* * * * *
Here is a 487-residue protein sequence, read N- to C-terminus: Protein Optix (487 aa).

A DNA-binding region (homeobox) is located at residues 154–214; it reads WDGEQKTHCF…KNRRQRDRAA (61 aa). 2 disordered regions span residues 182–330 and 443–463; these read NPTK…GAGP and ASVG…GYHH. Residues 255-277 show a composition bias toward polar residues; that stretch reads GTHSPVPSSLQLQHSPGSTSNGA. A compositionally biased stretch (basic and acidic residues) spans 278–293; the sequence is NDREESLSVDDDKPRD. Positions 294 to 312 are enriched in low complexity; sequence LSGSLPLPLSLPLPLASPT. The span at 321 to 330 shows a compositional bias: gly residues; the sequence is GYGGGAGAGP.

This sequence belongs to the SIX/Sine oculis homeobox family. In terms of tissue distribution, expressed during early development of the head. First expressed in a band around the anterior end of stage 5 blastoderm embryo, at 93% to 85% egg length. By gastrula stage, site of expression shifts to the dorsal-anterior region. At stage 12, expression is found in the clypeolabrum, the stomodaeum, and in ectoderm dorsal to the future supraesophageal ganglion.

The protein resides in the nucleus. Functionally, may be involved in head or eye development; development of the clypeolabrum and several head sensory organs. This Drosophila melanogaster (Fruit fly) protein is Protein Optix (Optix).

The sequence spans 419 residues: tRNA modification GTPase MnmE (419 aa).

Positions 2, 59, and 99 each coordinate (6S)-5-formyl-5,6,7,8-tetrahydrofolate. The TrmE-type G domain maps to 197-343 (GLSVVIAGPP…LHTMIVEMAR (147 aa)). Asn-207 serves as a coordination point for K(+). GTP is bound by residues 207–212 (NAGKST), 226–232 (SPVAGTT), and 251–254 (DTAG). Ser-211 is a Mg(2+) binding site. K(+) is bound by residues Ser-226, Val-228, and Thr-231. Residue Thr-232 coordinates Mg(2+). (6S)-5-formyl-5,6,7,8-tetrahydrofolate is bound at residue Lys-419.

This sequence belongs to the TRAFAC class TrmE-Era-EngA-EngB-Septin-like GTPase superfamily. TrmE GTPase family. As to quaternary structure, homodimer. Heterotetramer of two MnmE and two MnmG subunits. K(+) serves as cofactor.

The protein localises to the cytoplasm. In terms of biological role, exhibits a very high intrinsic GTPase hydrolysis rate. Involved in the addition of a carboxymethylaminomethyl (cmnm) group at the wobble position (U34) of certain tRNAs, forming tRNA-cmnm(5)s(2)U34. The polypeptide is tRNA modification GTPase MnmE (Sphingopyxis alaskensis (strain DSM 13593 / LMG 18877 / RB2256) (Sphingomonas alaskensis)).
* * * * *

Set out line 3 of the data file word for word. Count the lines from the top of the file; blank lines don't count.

This sequence belongs to the SIX/Sine oculis homeobox family. In terms of tissue distribution, expressed during early development of the head. First expressed in a band around the anterior end of stage 5 blastoderm embryo, at 93% to 85% egg length. By gastrula stage, site of expression shifts to the dorsal-anterior region. At stage 12, expression is found in the clypeolabrum, the stomodaeum, and in ectoderm dorsal to the future supraesophageal ganglion.